X-RAY DIFFRACTION IMAGING TECHNIQUES AS TOOLS FOR INDUSTRY AT BM05
The IRT Nanoelec is a public-private partnership set up in Grenoble to support the local ecosystem on nanoelectronics and coordinated by the CEA-LETI. The ESRF, together with the ILL, the LPCS and the CEA-LETI, run the characterisation programme, which has been established to facilitate industrial access to the use of synchrotron X-rays and neutrons, offering multipurpose instrumentation with high-throughput functionality, particularly for standardised and statistical characterisations.
IRT Nanoelec activities include outreach to and collaboration with industry, demonstration of specific user cases and the setup of novel, multipurpose instrumentation specially tailored to industry needs. A six-axis diffractometer has been installed at beamline BM05, allowing characterisation of wafers up to 300 mm by diffraction and reflectivity. This instrument also supports an ambitious programme of X-ray topography, which is highly demanded by the nano- and microelectronics industries. These techniques are offered to industry through the Platform for Advanced Characterisation of Grenoble (PAC-G), a commercial initiative launched by IRT Nanoelec.
Apart from these IRT activities, recent X-ray diffraction imaging experiments at BM05 include work by Sen et al., who studied sapphire crystals grown by the Kyropoulos process to be used for optical purposes. Some crystals exhibit a milky zone that leads to light diffusion that is detrimental for such applications. White beam Bragg diffraction imaging investigations showed that the milky zone surprisingly exhibits a remarkably low dislocation density compared to the rest of the disk. To get further clues about the milky zone, rocking curve imaging maps were
recorded at the transition between the milky and non-milky regions.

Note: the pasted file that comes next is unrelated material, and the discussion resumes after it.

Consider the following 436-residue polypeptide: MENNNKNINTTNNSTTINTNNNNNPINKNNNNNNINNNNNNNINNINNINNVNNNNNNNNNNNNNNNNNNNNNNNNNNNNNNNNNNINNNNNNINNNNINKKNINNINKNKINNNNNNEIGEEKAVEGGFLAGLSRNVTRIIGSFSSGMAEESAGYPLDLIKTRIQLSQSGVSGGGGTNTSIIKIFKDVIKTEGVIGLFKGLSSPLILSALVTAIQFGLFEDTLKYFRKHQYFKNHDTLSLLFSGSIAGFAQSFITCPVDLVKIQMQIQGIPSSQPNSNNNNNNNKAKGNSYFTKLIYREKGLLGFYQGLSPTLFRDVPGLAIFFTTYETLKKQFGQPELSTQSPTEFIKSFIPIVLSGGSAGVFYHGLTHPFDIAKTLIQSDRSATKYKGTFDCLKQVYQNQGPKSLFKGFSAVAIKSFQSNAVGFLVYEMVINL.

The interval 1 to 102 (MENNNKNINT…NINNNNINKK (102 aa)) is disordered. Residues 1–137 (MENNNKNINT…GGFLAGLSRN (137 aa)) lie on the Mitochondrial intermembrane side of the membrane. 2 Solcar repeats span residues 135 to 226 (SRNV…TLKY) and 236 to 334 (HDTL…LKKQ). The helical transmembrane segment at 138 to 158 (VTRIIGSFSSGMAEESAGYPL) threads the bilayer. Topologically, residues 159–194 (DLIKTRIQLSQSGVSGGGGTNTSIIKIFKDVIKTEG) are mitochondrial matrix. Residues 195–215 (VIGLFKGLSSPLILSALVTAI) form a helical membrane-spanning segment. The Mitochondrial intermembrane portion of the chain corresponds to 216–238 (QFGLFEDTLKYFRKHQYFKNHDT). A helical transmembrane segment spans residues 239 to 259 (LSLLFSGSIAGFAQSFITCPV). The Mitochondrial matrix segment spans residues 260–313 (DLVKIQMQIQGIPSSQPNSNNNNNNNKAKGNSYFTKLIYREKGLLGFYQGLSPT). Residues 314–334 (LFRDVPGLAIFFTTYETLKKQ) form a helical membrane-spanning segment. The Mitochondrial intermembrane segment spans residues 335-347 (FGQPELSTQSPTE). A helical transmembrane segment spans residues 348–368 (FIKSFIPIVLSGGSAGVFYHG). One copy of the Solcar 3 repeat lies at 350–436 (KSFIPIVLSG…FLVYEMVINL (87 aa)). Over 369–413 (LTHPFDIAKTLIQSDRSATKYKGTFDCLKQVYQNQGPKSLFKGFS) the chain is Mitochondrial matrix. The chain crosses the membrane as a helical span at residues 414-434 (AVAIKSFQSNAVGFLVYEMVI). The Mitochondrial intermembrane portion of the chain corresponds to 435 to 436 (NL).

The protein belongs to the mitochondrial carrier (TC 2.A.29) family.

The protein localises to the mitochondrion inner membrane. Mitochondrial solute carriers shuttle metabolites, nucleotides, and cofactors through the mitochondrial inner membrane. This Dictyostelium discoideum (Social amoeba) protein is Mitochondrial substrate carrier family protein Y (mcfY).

Figure 144 gives a representative result of these maps. Figure 144 shows a sharp increase in the observed full width at half maximum (FWHM), which is associated with the dislocation density, when progressing into the non-milky zone. In addition, the faint variation in peak position between the two zones (~1 arcsec) indicates a lattice parameter variation of the order 10-5, which suggests a weak variation of composition. These results led to further experiments showing that there is a variation in the number of oxygen vacancies between milky and non-milky zones. Indeed, the reduced number of dislocations in the milky zone leads to a reduction in the diffusion of these vacancies, and therefore to an increase in their concentration. When this concentration exceeds the solubility limit, they bind together and form nanovoids. The higher vacancy concentration is probably the origin of the 10-5 variation of lattice parameter between the two zones. This implies that, from an industrial point of view, it is not necessary to have a more perfect crystal but, on the contrary, to slightly increase the dislocation density to help eliminate the oxygen vacancy nanovoids.
Fig. 144: (000) reflection in the transition zone (small black square) below the milky defect
(delimitated by horizontal lines). The figures show the projection mapping of FWHM (top) and
variation of peak position (bottom).